I certainly don’t profess to know the exact formula for turning your kids into healthy eaters.
But it seems to me, there is one very important strategy for increasing the chances that your child will grow into a healthy eater, and it’s all about getting your focus right.
I’ve noticed this over and over again, if your area of focus is always on the short-term needs of your child, chances are you’ll spend much of your time feeling guilty that their diet isn’t up to scratch.
Obviously it’s important that your children are well nourished and meeting their nutritional needs in an immediate sense. But, if that is your continual focus, it can get you feeling stressed.
Don’t Focus On A “Perfect” Diet
Remember, there is no such thing as a perfect diet. Pressurizing your child to eat perfectly all of the time is certainly going to backfire. You know it isn’t possible for you, so don’t try to impose this on your children, too.
So, what exactly should you be focusing on?
As I’ve said, short-term goals are important, but you also need to keep the bigger picture in mind, that is, your long-term goals.
You need to ask yourself, “Is my daily feeding ritual in line with my long-term goals?”
Never Force Feed
If you find yourself forcing your children to eat certain foods, let me stop you there… that won’t work. EVER. I know it can be tempting, but don’t do it.
So for example, if your child is going through a phase of not eating “green veg,” don’t freak out! Just be consistent, keep offering a wide range of foods, set an example by eating a healthy diet yourself, and don’t stress if they refuse to eat certain things.
Chances are they will eventually give in to eating that particular food, and if not, it’s no big deal. As long as their overall diet is pretty well balanced, there’s no need to get stressed over it.
In fact, there’s never a need to get stressed. Children pick up on that, and it wrecks havoc on what you are trying to achieve. Try to be cool, calm and collected at all times in the kitchen :-)
Eat As A Family
I also recommend that you only serve one meal for the whole family. Don’t fall into the trap of cooking different meals for each child.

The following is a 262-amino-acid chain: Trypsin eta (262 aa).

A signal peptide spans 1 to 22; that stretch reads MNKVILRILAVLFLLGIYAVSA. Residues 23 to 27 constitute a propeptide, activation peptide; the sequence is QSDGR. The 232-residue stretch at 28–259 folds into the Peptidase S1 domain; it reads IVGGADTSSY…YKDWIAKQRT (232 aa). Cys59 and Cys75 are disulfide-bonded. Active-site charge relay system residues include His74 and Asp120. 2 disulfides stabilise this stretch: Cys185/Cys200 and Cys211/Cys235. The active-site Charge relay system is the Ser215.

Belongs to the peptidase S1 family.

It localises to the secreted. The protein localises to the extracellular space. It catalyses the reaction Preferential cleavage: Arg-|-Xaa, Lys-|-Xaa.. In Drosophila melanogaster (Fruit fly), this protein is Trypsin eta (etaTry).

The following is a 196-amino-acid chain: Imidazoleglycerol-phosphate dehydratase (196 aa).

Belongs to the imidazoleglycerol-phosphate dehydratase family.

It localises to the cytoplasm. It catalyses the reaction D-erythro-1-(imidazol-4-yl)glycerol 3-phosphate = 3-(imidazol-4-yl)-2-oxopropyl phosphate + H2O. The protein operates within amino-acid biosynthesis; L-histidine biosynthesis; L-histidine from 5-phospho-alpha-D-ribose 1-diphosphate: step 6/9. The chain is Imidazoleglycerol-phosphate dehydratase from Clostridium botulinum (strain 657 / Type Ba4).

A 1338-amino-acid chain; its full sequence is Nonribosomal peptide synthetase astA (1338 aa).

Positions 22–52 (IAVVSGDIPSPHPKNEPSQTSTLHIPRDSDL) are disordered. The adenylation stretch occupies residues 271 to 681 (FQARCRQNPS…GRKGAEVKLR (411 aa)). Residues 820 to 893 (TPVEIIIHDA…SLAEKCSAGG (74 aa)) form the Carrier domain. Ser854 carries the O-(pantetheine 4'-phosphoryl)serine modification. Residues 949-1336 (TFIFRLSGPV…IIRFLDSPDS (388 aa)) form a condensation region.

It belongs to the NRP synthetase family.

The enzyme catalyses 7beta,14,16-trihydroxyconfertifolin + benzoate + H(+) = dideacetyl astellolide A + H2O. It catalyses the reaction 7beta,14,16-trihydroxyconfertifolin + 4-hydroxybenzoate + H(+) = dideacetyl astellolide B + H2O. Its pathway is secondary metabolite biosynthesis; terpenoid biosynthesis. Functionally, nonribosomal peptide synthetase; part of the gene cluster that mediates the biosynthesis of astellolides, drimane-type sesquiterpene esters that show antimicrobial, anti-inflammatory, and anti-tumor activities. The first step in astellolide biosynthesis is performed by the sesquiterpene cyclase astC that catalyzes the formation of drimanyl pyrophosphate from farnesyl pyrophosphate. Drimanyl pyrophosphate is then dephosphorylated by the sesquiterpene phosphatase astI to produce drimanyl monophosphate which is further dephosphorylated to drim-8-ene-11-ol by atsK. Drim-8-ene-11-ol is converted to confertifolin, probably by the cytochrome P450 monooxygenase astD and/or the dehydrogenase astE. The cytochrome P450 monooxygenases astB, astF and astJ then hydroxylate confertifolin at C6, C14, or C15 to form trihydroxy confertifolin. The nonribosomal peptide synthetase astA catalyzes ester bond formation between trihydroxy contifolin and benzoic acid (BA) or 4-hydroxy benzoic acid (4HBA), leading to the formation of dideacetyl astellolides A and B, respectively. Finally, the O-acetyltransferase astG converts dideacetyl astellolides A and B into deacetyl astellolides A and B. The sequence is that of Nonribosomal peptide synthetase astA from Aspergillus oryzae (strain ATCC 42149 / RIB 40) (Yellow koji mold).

Serve your meals with a selection of vegetables and healthy carbs. If you feel the need, allow some bread, and perhaps a little fruit and natural yogurt (or other healthy foods which they will eat) on the table as well. That way, if they won’t eat what you’ve served as a meal, they will have a healthy alternative option to choose from.
Experts suggest that for some children it takes up to 15 tries of certain foods before they will eat it. For other children, though, it will take way more than that. The best thing you can do it be patient and consistent.
You should also try to encourage a pleasant family environment, where everyone sits at the table together. Try to avoid arguments over food at the table, and never bring guilt to the table either — if they won’t eat what’s been prepared, let it go.
Allow Self-Regulation On Food Intake
Your aim is to expose your children to lots of different foods and flavors when they are young.
You also want them to be able to regulate what they eat and how much. That’s one reason why the “clean your plate brigade” doesn’t work, and should not be used in your home.
Not convinced this will work?
Think about it for a second…
You probably believe your children will learn to read books, make friends, drive a car, manage their own finances some day, right?
However, when it comes to eating, parents have a hard time believing their kids can do this all by themselves. Many feel they need to tell their children what they should eat, when, and how much.
Lead By Example
Obviously, there is a certain amount of guidance you can and should provide, but aside from that, how about just believing that they will eventually learn to eat well if you give them the right teaching, show them how by living it out in your own eating habits, and then make sure healthy food is always available to them?
That’s far more effective in my book.
No doubt your children won’t always make healthy food choices, but we don’t as adults either. It’s all a learning process. You must allow your children to make these choices for themselves.
I must admit, there are days when Elissa eats really well, but other days, particularly at dinner time, she refuses to eat any vegetables or meat, just the rice and maybe some kidney beans or chickpeas, for example.
I have to remind myself to keep an eye on the long-term goal. Eventually she will eat well everyday, and eat more of the food placed in front of her as the months and years go on.
The important thing is not to make food a battleground, but to learn to trust your children to grow into the healthy eaters you want them to be when they are older.
How do you keep things in perspective when it comes to feeding your children?